Tuesday, May 25, 2010

Bob Marley's studio damaged in fire

The multi-million dollar recording facility built in memory of Bob Marley in Ghana, Africa was badly damaged by fire on Saturday night.

The reggae star's widow, Rita, built the studio to honour her husband's legacy.

According to reports on www.graphicghana.com a fierce fire reduced a section of the Aburi-Gyankama, based recording studio into a pile of rubble. No casualties were reported. According to the report it took the Ghana National Fire Service (GNFS) more than four hours to bring the fire which began at 6 p.m. under control.

Even though the immediate cause of the fire could not be ascertained, some sources blamed it on an electrical fault. An eyewitness who gave his name as Emmanuel Sackey, said he was with Mrs Marley after some people had been there to interview her, when the fire started from the main studio.

"We managed to put it out with water but later realised that the room was filled with smoke and so we rushed to the office of the fire service at Mampong," he told www.graphicghana.com.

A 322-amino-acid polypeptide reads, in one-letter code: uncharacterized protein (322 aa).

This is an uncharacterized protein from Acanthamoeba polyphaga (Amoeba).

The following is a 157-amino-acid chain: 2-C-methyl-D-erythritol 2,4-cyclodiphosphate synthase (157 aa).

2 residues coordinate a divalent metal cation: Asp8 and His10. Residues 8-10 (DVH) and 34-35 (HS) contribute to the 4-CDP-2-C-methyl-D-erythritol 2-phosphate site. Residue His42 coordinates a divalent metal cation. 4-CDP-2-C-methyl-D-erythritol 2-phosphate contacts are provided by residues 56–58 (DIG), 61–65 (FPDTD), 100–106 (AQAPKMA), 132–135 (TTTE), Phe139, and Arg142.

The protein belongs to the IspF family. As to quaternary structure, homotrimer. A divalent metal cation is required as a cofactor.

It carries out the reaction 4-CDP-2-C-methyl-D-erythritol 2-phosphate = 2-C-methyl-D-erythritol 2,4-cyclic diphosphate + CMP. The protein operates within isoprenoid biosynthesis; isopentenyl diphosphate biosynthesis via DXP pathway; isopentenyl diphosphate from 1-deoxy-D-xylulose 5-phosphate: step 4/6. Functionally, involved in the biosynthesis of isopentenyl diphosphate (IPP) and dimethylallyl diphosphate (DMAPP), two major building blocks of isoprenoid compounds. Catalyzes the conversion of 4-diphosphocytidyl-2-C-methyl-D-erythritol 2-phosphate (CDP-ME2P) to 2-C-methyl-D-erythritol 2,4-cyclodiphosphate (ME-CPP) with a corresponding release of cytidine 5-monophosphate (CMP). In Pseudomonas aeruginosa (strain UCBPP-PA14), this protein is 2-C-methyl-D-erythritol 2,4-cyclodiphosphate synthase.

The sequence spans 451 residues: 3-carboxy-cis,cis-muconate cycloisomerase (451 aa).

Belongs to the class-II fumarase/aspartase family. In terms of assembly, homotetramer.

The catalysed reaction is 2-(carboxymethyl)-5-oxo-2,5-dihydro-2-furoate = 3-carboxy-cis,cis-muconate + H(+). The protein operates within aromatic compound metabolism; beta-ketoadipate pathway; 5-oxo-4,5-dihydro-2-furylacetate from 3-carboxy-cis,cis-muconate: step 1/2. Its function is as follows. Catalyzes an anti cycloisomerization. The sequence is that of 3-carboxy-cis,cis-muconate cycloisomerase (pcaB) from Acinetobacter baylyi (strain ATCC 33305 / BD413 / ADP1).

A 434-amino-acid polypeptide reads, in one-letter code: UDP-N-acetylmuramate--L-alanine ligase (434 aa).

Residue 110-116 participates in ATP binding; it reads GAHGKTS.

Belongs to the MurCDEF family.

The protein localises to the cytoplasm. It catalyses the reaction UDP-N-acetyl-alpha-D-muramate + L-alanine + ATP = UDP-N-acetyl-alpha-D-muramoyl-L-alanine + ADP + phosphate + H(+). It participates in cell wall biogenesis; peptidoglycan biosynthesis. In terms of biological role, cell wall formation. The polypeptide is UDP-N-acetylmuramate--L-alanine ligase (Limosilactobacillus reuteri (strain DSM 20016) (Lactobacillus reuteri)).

slow response

Sackey said it took more than two trips to the offices of the GNFS at Mampong for the personnel there to respond and when they arrived on the scene, they could do very little and had to call for reinforcement from the Madina Fire Station. When the Daily Graphic got to the scene, dozens of people, including some residents of the area, stood helpless as fire engulfed the building.

Efforts by the fire-fighters to spray the top of the building from their fire engines were fruitless, as the water could not reach that far. A few of the workers at the studio mustered the courage and entered some of the rooms to salvage what was left of the studio and residence.

According to available information, the multi- million-dollar studio, which is also the storehouse of most of Bob Marley's original tapes, was due to be officially opened late last year but the event had to be postponed to allow Mrs Marley to attend to some personal issues in the USA. It is feared that the tapes of the late reggae star were destroyed in the fire.

In the 1990s, Rita along with the rest of the Marley family, left Jamaica to settle in Ghana, Africa in fulfilment of her dreams of repatriation to Africa. Now called Nana Afua Abodea I, she lives in the village of Konkonuru, Ghana, and continues to invest extensively in Africa and Jamaica through various charities under the auspices of The Bob Marley Foundation and The Rita Marley Foundation (which were both founded by her). The Studio One, is one of many projects initiated in Ghana by her.

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